Creighton University, Missouri Valley Conference, No. 10 in South Region
Last year, George Mason shocked and charmed the sports world by crashing the Final Four. The Patriots' run in last year's tourney was no miracle; it was a sign of the increased parity between college basketball's elites and a heretofore unrecognized caste of high-ish majors. Who belongs in this caste? Gonzaga, Nevada, and the upper ranks of the CAA (George Mason's league) and the MVC (the seventh-best conference in the land according to the RPI rankings).

Creighton is the elitest of the Missouri Valley's elites. The Bluejays are in their seventh NCAA Tournament in nine years, a stretch in which they've taken down Florida and Louisville. This year, they've got a tough but nimble center named Anthony Tolliver and a sweet-shooting, mercifully non-Korverian guard in Nate Funk. Most people who've seen them play—their conference final was on CBS!—would find it completely unsurprising if they made it to the Sweet 16. But that hasn't prevented SI.com or Foxsports.com or the Newark Star-Ledger from proclaiming, all season long, that the Bluejays are Cinderellas-in-waiting.

If you want a real Cinderella this year, ignore those overdogs from Omaha and look lower. How about 15-seed Texas A&M-Corpus Christi, a senior-laden team that has a real shot to take out injury-riddled Wisconsin. Now that's a real underdog. Creighton is just Indiana with a lamer name.—Pete Segall

University of Tennessee

University of Tennessee, Southeastern Conference, No. 5 in South Region
In just two years, Tennessee coach Bruce Pearl has become college basketball's greatest nuisance. He's whored out his locker room to ESPN cameras. He's stood on chairs in campus cafeterias to drum up student support. He's painted his chest orange and gone shirtless for the cameras at a Lady Vols basketball game. All this would be faintly entertaining if Pearl didn't look and sound as genuine as a carny at the ring-toss tent.

I am an Illinoisan, Urbana-born, and thus an extreme partisan on the topic of Bruce Freaking Pearl. In 1989, when he was an assistant at Iowa, Pearl secretly taped a recruit, Deon Thomas, "admitting" that he'd been offered a Chevy Blazer and $80,000 to join the Illini. The charges proved unfounded but ultimately led to NCAA sanctions against Illinois for a "lack of institutional control." As a consequence, Pearl was foremost among my childhood sports villains—and that was before I fully perceived the creepy Nixonian overtones of what he had done.

Pearl, of course, insists he was merely ferreting out the cheaters, a characterization that's been scooped up by those members of the media who think of basketball coaches as a congregation of Trappists. I disagree. This is a lifelong careerist who wears his ambition like a cheap mango blazer. A man who had his wife induce their son's birth so he could visit a recruit, who watched game tape at the hospital during his daughter's delivery. "I'm a cad," Pearl told a reporter, joking around about his fatherly negligence. "An absolute scoundrel." For once he wasn't lying.—Tommy Craggs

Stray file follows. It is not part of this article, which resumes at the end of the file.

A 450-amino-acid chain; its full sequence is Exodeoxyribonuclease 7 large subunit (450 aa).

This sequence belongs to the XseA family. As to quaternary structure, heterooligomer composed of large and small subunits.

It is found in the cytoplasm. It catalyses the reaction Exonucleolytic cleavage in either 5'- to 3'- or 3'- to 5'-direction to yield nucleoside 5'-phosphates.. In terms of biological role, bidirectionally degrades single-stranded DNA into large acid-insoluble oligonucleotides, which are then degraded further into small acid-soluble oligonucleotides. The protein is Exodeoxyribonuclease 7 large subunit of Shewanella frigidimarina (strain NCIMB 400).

University at Albany

University at Albany, America East Conference, No. 13 in South Region The nation as a whole might find the Albany Great Danes rather inoffensive. I find them despicable. Let's begin with the uniforms, which read "UAlbany." That's not a word, and it isn't the name of the school. You don't see UKansas or UFlorida, do you?

And consider the home arena. Once upon a time, it was simply the Recreation and Convocation Center, euphonically shortened to "RACC." But money came calling, and the front office sold out. Now the Great Danes play in the State Employees Federal Credit Union Arena, aka "the SEFCU." It's probably the only arena in America whose name sounds like an Eastern European curse word.

Mostly, I hate Albany because my brother Mark went there. He knows in his heart that his school is inferior to my alma mater, Syracuse, but has still always argued the case—except when it comes to sports. Until recently, it was like comparing plankton to a whale shark. Now he finally has cause to gloat.

Mark got a little obnoxious after last year's close shave against Connecticut, when Albany almost became the first 16 seed to win a first-round game. Now that Syracuse has been jobbed by the NCAA selection committee, my brother can sniggle away, bragging that his school's the finest in New York state. And until next March, I have to take it. SEFCU, bro, SEFCU.—Robert Weintraub

Tommy Craggs is the editor-in-chief of Deadspin.

Bryan Curtis, Slate's "Middlebrow" columnist, writes for Grantland, Texas Monthly, and Newsweek. Follow him on Twitter.

Mike DeBonis is the political columnist for Washington City Paper.

Daniel Engber (@danengber) is a columnist for Slate. Send him an email at danengber@yahoo.com.

Rachael Larimore is Slate's managing editor.

Chris Park is a lawyer in San Francisco.

Justin Peters is a writer for Slate. He is working on a book about Aaron Swartz, copyright, and the rise of “free culture.” Email him at justintrevett@fastmail.fm.

David Roth is a contributor to the blog Can't Stop the Bleeding. He has an essay about basketball and shoplifting in the new anthologyLiving on the Edge of the World.

Tom Scocca is the managing editor of Deadspin and the author of Beijing Welcomes You: Unveiling the Capital City of the Future.

Pete Segall is a writer in Chicago.